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Sanitisation, reuse, disposal and destruction of electronic media: good practice guide

This detailed guidance covers how different types of media should be cleared of data before reuse, and the appropriate considerations that should be taken into account when putting in place good policy and procedure for reusing electronic media and disposing of media that are no longer needed.

Purpose

The purpose of this Sanitisation, Reuse, Disposal and Destruction Good Practice Guide (GPG) is to provide guidance on how an organisation should implement an organisation wide, robust and fit for purpose system for the sanitisation, reuse, disposal and destruction of IT and electronic media.

This guidance will enable organisations to have procedures and processes in place that will enable them to:

  • successfully and appropriately sanitise electronic media according to the sensitivity and/or classification of data on it
  • successfully and securely reuse electronic media without putting data at risk of being breached
  • successfully and appropriately dispose and destroy electronic media according to the sensitivity and/or classification of the data stored on it

Scope

This Sanitisation, Reuse, Disposal and Destruction GPG relates to all electronic media that store or process NHS and other UK government information in electronic form utilised by the NHS and health and social care (large or small).

Applicability

This Sanitisation, Reuse, Disposal and Destruction GPG is applicable to and designed for use by any NHS, health and social care or associated organisations that use or have access to NHS systems and/or information at any level.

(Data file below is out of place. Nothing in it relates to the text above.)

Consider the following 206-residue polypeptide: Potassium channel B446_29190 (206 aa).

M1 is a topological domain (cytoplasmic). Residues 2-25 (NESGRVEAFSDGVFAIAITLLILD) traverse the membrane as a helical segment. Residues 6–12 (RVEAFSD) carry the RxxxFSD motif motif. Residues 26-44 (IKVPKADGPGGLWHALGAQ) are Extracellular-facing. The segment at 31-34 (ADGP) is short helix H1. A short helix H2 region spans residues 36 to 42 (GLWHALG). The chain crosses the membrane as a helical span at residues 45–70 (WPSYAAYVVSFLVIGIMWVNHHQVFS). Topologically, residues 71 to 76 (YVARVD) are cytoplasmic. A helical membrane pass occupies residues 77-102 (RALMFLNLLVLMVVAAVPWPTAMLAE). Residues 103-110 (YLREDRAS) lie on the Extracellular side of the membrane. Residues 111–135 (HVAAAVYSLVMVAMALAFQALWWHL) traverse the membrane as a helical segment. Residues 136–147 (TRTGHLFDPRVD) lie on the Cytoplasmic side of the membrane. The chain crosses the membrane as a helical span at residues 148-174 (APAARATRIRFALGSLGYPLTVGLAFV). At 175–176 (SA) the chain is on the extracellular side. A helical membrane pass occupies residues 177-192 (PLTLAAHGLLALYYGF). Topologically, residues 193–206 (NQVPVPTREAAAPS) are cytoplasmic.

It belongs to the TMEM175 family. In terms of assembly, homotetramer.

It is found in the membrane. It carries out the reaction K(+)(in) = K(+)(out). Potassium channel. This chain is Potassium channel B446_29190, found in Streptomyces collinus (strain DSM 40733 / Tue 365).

Guidance

This Sanitisation, Reuse, Disposal and Destruction GPG supplements the Example Policy on producing a Sanitisation, Reuse, Disposal and Destruction Policy and provides greater detail on how the policy requirements can be achieved. It is not prescriptive and it is realised that different organisations will require different levels of management. This GPG provides the minimum that should be considered. The guidance provided should be scaled according to the size of the organisation. This GPG will:

  • outline the general principles
  • outline the methodologies for sanitisation and disposal/destruction
  • summarise what sanitisation is and when it should be considered
  • summarise the type of electronic media that need to be considered and where data may be stored
  • outline the process for determining when sanitisation and/or destruction may be required - for example, for reuse within a similar environment or reuse in a different environment
  • describe (briefly) the types of sanitisation and destruction methods for media types that may be required – full details should be taken from the latest UK government or industry best practice
  • outline management processes for media awaiting sanitisation, reuse or disposal/destruction
  • outline the considerations for maintenance and disposal by third parties of electronic media
  • capture the most likely regulatory requirements

General

The sanitisation, reuse, disposal and destruction of electronic media is critical for the protection of data/information. The requirements for the sanitisation, reuse, disposal and destruction of media is different depending upon 2 main factors:

  1. The classification and/or sensitivity of the data/information on the media.
  2. The type of media – hard disk drive, flash media, CD, for example.

To enable the processes and procedures for the sanitisation, reuse, disposal and destruction of electronic media to protect the data the following should be undertaken:

  1. Identification of the highest classification and/or sensitivity of data stored on the media.
  2. Identification of the type of media.
  3. Identification of what is intended to be done with the media – that is, reuse within the organisation and which environment this is to be in, passing of the media to third party for maintenance or repair, or final disposal/destruction of the media.